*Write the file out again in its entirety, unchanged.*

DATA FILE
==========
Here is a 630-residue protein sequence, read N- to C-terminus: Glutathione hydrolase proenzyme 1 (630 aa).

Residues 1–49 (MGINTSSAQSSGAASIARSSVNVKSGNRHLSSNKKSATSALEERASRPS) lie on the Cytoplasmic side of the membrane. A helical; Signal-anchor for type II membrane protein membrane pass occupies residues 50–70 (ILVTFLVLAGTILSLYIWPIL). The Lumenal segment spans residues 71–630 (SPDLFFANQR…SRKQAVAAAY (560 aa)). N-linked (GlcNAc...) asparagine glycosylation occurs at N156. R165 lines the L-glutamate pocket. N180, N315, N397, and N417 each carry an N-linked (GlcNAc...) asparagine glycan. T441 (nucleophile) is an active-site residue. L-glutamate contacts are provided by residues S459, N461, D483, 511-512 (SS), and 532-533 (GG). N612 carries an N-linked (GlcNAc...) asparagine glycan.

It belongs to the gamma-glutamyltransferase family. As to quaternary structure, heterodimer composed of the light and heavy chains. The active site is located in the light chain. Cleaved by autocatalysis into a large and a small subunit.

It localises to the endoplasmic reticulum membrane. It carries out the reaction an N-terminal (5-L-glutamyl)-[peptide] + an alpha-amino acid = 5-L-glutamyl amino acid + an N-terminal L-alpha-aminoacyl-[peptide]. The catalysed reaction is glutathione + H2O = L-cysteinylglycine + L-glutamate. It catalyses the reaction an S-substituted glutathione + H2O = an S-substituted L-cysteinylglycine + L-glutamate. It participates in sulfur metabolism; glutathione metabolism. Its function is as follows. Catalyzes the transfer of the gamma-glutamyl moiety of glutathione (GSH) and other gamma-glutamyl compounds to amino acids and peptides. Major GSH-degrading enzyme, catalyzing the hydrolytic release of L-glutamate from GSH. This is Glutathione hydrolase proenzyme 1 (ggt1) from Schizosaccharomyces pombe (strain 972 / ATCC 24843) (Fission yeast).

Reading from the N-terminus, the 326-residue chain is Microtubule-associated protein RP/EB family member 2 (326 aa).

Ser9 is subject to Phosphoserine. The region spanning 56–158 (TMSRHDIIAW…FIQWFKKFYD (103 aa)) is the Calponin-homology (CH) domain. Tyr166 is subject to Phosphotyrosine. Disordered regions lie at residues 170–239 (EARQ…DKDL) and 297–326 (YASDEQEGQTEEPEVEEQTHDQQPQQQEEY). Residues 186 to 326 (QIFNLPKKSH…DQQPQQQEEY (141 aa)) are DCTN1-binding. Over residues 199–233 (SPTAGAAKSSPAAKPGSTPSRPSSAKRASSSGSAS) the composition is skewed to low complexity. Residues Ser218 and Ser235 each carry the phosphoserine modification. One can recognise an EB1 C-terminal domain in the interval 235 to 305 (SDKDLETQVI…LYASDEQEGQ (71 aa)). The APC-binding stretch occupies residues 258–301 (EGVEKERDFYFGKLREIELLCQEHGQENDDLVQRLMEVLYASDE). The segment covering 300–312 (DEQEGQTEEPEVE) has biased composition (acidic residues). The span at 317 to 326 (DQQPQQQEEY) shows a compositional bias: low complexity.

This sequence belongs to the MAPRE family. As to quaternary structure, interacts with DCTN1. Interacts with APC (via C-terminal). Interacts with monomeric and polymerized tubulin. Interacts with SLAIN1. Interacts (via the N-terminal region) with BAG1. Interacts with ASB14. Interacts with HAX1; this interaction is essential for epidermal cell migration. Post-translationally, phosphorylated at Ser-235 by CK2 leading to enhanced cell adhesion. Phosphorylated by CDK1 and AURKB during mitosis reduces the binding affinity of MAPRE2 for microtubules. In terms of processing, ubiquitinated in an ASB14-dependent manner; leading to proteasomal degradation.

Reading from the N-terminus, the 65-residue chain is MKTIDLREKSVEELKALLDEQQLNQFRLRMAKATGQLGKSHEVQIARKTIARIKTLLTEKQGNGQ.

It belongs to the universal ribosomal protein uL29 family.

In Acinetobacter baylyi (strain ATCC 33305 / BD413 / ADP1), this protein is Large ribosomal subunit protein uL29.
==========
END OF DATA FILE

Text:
Here is a 630-residue protein sequence, read N- to C-terminus: Glutathione hydrolase proenzyme 1 (630 aa).

Residues 1–49 (MGINTSSAQSSGAASIARSSVNVKSGNRHLSSNKKSATSALEERASRPS) lie on the Cytoplasmic side of the membrane. A helical; Signal-anchor for type II membrane protein membrane pass occupies residues 50–70 (ILVTFLVLAGTILSLYIWPIL). The Lumenal segment spans residues 71–630 (SPDLFFANQR…SRKQAVAAAY (560 aa)). N-linked (GlcNAc...) asparagine glycosylation occurs at N156. R165 lines the L-glutamate pocket. N180, N315, N397, and N417 each carry an N-linked (GlcNAc...) asparagine glycan. T441 (nucleophile) is an active-site residue. L-glutamate contacts are provided by residues S459, N461, D483, 511-512 (SS), and 532-533 (GG). N612 carries an N-linked (GlcNAc...) asparagine glycan.

It belongs to the gamma-glutamyltransferase family. As to quaternary structure, heterodimer composed of the light and heavy chains. The active site is located in the light chain. Cleaved by autocatalysis into a large and a small subunit.

It localises to the endoplasmic reticulum membrane. It carries out the reaction an N-terminal (5-L-glutamyl)-[peptide] + an alpha-amino acid = 5-L-glutamyl amino acid + an N-terminal L-alpha-aminoacyl-[peptide]. The catalysed reaction is glutathione + H2O = L-cysteinylglycine + L-glutamate. It catalyses the reaction an S-substituted glutathione + H2O = an S-substituted L-cysteinylglycine + L-glutamate. It participates in sulfur metabolism; glutathione metabolism. Its function is as follows. Catalyzes the transfer of the gamma-glutamyl moiety of glutathione (GSH) and other gamma-glutamyl compounds to amino acids and peptides. Major GSH-degrading enzyme, catalyzing the hydrolytic release of L-glutamate from GSH. This is Glutathione hydrolase proenzyme 1 (ggt1) from Schizosaccharomyces pombe (strain 972 / ATCC 24843) (Fission yeast).

Reading from the N-terminus, the 326-residue chain is Microtubule-associated protein RP/EB family member 2 (326 aa).

Ser9 is subject to Phosphoserine. The region spanning 56–158 (TMSRHDIIAW…FIQWFKKFYD (103 aa)) is the Calponin-homology (CH) domain. Tyr166 is subject to Phosphotyrosine. Disordered regions lie at residues 170–239 (EARQ…DKDL) and 297–326 (YASDEQEGQTEEPEVEEQTHDQQPQQQEEY). Residues 186 to 326 (QIFNLPKKSH…DQQPQQQEEY (141 aa)) are DCTN1-binding. Over residues 199–233 (SPTAGAAKSSPAAKPGSTPSRPSSAKRASSSGSAS) the composition is skewed to low complexity. Residues Ser218 and Ser235 each carry the phosphoserine modification. One can recognise an EB1 C-terminal domain in the interval 235 to 305 (SDKDLETQVI…LYASDEQEGQ (71 aa)). The APC-binding stretch occupies residues 258–301 (EGVEKERDFYFGKLREIELLCQEHGQENDDLVQRLMEVLYASDE). The segment covering 300–312 (DEQEGQTEEPEVE) has biased composition (acidic residues). The span at 317 to 326 (DQQPQQQEEY) shows a compositional bias: low complexity.

This sequence belongs to the MAPRE family. As to quaternary structure, interacts with DCTN1. Interacts with APC (via C-terminal). Interacts with monomeric and polymerized tubulin. Interacts with SLAIN1. Interacts (via the N-terminal region) with BAG1. Interacts with ASB14. Interacts with HAX1; this interaction is essential for epidermal cell migration. Post-translationally, phosphorylated at Ser-235 by CK2 leading to enhanced cell adhesion. Phosphorylated by CDK1 and AURKB during mitosis reduces the binding affinity of MAPRE2 for microtubules. In terms of processing, ubiquitinated in an ASB14-dependent manner; leading to proteasomal degradation.

Reading from the N-terminus, the 65-residue chain is MKTIDLREKSVEELKALLDEQQLNQFRLRMAKATGQLGKSHEVQIARKTIARIKTLLTEKQGNGQ.

It belongs to the universal ribosomal protein uL29 family.

In Acinetobacter baylyi (strain ATCC 33305 / BD413 / ADP1), this protein is Large ribosomal subunit protein uL29.